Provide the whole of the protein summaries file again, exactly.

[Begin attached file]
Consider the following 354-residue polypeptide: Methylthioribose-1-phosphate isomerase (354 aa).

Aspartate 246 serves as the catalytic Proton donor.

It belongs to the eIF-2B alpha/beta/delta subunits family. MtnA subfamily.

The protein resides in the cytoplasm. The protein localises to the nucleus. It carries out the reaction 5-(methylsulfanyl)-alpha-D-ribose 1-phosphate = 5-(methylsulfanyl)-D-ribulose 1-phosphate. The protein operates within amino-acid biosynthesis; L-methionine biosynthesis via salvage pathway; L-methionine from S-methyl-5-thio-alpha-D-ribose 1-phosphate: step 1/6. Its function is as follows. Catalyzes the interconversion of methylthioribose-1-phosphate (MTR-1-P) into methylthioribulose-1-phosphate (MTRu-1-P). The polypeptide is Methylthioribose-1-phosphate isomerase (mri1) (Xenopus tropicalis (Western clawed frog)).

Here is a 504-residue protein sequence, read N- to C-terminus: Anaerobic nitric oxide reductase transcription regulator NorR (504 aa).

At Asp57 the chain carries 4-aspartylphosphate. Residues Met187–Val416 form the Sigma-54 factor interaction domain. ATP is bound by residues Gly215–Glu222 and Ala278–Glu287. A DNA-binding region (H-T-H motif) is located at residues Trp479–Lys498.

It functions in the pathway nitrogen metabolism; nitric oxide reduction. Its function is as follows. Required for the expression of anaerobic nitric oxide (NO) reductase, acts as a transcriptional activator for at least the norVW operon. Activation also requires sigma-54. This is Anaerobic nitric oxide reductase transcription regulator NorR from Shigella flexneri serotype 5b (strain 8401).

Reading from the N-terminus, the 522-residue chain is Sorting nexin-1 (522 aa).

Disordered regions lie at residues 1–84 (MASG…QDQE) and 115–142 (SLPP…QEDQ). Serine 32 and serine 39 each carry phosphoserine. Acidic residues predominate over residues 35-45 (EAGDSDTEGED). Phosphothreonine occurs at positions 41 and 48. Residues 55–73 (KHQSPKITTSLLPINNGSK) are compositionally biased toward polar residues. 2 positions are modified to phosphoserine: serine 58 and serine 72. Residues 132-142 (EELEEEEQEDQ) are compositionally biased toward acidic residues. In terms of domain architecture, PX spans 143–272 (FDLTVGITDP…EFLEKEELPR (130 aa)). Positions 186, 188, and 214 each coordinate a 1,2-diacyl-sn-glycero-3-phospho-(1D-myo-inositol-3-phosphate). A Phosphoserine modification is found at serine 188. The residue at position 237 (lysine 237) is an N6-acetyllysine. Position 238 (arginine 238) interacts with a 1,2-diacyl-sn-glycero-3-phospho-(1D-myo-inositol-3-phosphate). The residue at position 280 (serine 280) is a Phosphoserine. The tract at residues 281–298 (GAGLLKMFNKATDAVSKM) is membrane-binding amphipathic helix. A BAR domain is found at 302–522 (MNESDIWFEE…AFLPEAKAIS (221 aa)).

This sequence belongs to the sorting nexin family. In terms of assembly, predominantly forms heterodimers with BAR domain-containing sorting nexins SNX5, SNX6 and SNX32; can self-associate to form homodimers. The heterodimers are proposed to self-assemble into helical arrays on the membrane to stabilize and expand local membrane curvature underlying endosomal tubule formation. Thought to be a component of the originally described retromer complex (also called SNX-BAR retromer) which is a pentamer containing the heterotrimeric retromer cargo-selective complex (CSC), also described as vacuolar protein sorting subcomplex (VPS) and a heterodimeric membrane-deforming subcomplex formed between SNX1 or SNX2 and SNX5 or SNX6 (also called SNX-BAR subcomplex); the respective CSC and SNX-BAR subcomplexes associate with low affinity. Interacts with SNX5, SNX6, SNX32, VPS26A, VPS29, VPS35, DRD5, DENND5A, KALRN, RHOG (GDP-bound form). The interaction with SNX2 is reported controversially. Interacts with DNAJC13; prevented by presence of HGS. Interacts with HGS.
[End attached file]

Consider the following 354-residue polypeptide: Methylthioribose-1-phosphate isomerase (354 aa).

Aspartate 246 serves as the catalytic Proton donor.

It belongs to the eIF-2B alpha/beta/delta subunits family. MtnA subfamily.

The protein resides in the cytoplasm. The protein localises to the nucleus. It carries out the reaction 5-(methylsulfanyl)-alpha-D-ribose 1-phosphate = 5-(methylsulfanyl)-D-ribulose 1-phosphate. The protein operates within amino-acid biosynthesis; L-methionine biosynthesis via salvage pathway; L-methionine from S-methyl-5-thio-alpha-D-ribose 1-phosphate: step 1/6. Its function is as follows. Catalyzes the interconversion of methylthioribose-1-phosphate (MTR-1-P) into methylthioribulose-1-phosphate (MTRu-1-P). The polypeptide is Methylthioribose-1-phosphate isomerase (mri1) (Xenopus tropicalis (Western clawed frog)).

Here is a 504-residue protein sequence, read N- to C-terminus: Anaerobic nitric oxide reductase transcription regulator NorR (504 aa).

At Asp57 the chain carries 4-aspartylphosphate. Residues Met187–Val416 form the Sigma-54 factor interaction domain. ATP is bound by residues Gly215–Glu222 and Ala278–Glu287. A DNA-binding region (H-T-H motif) is located at residues Trp479–Lys498.

It functions in the pathway nitrogen metabolism; nitric oxide reduction. Its function is as follows. Required for the expression of anaerobic nitric oxide (NO) reductase, acts as a transcriptional activator for at least the norVW operon. Activation also requires sigma-54. This is Anaerobic nitric oxide reductase transcription regulator NorR from Shigella flexneri serotype 5b (strain 8401).

Reading from the N-terminus, the 522-residue chain is Sorting nexin-1 (522 aa).

Disordered regions lie at residues 1–84 (MASG…QDQE) and 115–142 (SLPP…QEDQ). Serine 32 and serine 39 each carry phosphoserine. Acidic residues predominate over residues 35-45 (EAGDSDTEGED). Phosphothreonine occurs at positions 41 and 48. Residues 55–73 (KHQSPKITTSLLPINNGSK) are compositionally biased toward polar residues. 2 positions are modified to phosphoserine: serine 58 and serine 72. Residues 132-142 (EELEEEEQEDQ) are compositionally biased toward acidic residues. In terms of domain architecture, PX spans 143–272 (FDLTVGITDP…EFLEKEELPR (130 aa)). Positions 186, 188, and 214 each coordinate a 1,2-diacyl-sn-glycero-3-phospho-(1D-myo-inositol-3-phosphate). A Phosphoserine modification is found at serine 188. The residue at position 237 (lysine 237) is an N6-acetyllysine. Position 238 (arginine 238) interacts with a 1,2-diacyl-sn-glycero-3-phospho-(1D-myo-inositol-3-phosphate). The residue at position 280 (serine 280) is a Phosphoserine. The tract at residues 281–298 (GAGLLKMFNKATDAVSKM) is membrane-binding amphipathic helix. A BAR domain is found at 302–522 (MNESDIWFEE…AFLPEAKAIS (221 aa)).

This sequence belongs to the sorting nexin family. In terms of assembly, predominantly forms heterodimers with BAR domain-containing sorting nexins SNX5, SNX6 and SNX32; can self-associate to form homodimers. The heterodimers are proposed to self-assemble into helical arrays on the membrane to stabilize and expand local membrane curvature underlying endosomal tubule formation. Thought to be a component of the originally described retromer complex (also called SNX-BAR retromer) which is a pentamer containing the heterotrimeric retromer cargo-selective complex (CSC), also described as vacuolar protein sorting subcomplex (VPS) and a heterodimeric membrane-deforming subcomplex formed between SNX1 or SNX2 and SNX5 or SNX6 (also called SNX-BAR subcomplex); the respective CSC and SNX-BAR subcomplexes associate with low affinity. Interacts with SNX5, SNX6, SNX32, VPS26A, VPS29, VPS35, DRD5, DENND5A, KALRN, RHOG (GDP-bound form). The interaction with SNX2 is reported controversially. Interacts with DNAJC13; prevented by presence of HGS. Interacts with HGS.